Mr Timmermans was seen grinning yesterday as he left the meeting with the Polish leader, despite admitting he had not scooped concessions from Poland over a spat which saw the EU accuse its fifth biggest member state of breaching the rule of law.
Mr Timmermans said: “We have conducted a good and constructive discussion on issues related to the rule of law.
“The prime minister provided me with some information for me to study. I will do it and I believe that we will continue the constructive dialogue to solve this problem.”
Mr Morawiecki said: “We are always focused on finding a solution.”
The pair posed for pictures and left swiftly without answering questions.
The spat began when Poland took controversial measures by overhauling the country’s judicial system, which would force a third of their Supreme Court judges to retire by 65.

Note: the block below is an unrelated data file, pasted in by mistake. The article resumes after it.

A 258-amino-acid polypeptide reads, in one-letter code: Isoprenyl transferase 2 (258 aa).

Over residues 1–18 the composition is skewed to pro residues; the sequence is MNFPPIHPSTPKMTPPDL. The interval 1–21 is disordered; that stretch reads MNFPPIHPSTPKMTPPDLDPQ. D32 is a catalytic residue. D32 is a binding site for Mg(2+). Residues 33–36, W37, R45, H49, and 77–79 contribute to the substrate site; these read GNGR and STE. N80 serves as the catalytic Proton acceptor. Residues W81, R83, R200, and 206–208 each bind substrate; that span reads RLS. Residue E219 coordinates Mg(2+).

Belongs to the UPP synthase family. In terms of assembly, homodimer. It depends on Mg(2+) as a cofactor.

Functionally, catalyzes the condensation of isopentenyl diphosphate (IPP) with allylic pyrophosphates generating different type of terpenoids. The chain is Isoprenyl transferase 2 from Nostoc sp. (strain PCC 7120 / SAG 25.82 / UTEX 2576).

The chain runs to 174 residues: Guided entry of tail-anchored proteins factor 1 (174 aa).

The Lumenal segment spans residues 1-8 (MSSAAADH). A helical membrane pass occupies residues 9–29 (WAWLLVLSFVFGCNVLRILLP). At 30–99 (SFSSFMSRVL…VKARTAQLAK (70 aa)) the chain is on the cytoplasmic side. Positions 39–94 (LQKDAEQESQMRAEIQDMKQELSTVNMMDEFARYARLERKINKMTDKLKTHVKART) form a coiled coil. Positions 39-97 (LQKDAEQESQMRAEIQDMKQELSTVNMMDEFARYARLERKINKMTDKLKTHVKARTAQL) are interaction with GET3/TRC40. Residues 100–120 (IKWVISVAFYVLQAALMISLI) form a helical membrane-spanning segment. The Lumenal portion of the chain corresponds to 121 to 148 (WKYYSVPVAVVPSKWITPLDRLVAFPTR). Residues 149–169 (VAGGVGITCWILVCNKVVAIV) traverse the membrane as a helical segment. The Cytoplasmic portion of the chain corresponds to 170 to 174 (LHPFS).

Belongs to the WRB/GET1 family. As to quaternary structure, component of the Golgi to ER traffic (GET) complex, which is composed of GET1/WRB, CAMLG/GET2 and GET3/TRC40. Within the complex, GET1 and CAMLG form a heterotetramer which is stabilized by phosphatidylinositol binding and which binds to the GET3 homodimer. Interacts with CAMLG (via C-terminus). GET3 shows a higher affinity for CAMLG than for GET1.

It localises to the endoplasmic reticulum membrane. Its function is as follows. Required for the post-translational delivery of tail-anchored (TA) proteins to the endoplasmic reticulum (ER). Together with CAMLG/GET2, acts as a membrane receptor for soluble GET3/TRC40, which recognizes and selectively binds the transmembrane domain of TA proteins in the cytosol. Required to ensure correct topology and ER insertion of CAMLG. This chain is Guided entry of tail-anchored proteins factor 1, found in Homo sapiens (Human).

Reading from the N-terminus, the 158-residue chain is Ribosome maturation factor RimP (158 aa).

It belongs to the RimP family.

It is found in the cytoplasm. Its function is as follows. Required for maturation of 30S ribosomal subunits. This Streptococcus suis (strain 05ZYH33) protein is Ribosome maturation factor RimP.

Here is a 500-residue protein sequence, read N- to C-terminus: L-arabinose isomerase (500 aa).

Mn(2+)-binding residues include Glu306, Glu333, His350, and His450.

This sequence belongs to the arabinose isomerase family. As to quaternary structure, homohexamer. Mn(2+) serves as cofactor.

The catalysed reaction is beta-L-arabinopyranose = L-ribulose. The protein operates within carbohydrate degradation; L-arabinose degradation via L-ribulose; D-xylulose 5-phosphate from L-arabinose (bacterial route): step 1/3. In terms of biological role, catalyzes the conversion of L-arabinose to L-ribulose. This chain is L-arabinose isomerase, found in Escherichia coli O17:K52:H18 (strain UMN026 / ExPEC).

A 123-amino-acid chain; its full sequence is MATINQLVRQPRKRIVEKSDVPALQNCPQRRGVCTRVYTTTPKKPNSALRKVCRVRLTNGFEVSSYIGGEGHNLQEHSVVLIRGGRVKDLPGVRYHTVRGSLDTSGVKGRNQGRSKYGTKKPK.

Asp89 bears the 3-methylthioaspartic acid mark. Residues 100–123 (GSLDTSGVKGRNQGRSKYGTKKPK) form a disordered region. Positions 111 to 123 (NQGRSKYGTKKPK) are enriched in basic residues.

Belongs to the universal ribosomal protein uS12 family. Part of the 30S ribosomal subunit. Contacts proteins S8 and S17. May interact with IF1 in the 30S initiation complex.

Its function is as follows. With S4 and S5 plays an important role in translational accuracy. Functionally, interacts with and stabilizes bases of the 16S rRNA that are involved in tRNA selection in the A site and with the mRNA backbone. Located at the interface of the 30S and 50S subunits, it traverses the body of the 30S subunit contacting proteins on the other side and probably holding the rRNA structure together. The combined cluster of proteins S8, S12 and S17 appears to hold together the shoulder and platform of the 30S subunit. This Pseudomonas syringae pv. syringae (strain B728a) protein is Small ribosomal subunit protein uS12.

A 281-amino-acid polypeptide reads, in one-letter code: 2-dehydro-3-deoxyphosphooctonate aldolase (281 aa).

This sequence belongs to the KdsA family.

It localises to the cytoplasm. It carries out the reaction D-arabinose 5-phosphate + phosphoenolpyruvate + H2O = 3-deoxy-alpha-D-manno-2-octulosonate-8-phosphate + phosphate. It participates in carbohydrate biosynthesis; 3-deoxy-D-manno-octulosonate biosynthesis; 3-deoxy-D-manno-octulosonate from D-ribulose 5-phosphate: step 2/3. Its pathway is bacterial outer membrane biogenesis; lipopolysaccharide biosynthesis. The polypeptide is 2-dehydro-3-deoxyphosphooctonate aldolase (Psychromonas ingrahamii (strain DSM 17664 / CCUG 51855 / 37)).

This triggered outrage in Brussels, with officials accusing Poland of endangering its rule of law and breaching EU laws and values, though Mr Morawiecki has argued the overhaul was nothing more than a reform after their judicial system remained untouched since communist times.
Mr Timmermans visited Mr Morawiecki to urge him to scrap the overhaul or risk the wrath of the bloc’s 37 other member states at a hearing, the outcome of which could be the triggering of so-called Article 7, which would strip Poland of its voting rights.
Though Hungary’s anti-EU Prime Minister Viktor Orban quickly came to Poland’s defence and vowed to block any EU counter-measures should a unanimous vote against it take place.
Joining forces with Mr Orban was Croatia, Slovakia and the Czech Republic.
So far, next week’s hearing is still set to place and has been brought forward to June 26, a week before Poland’s Supreme Court overhaul begins on July 3.
Proceedings against Poland began in December and should Article 7 go ahead, it will be the first time the EU has sanctioned one of its own member states.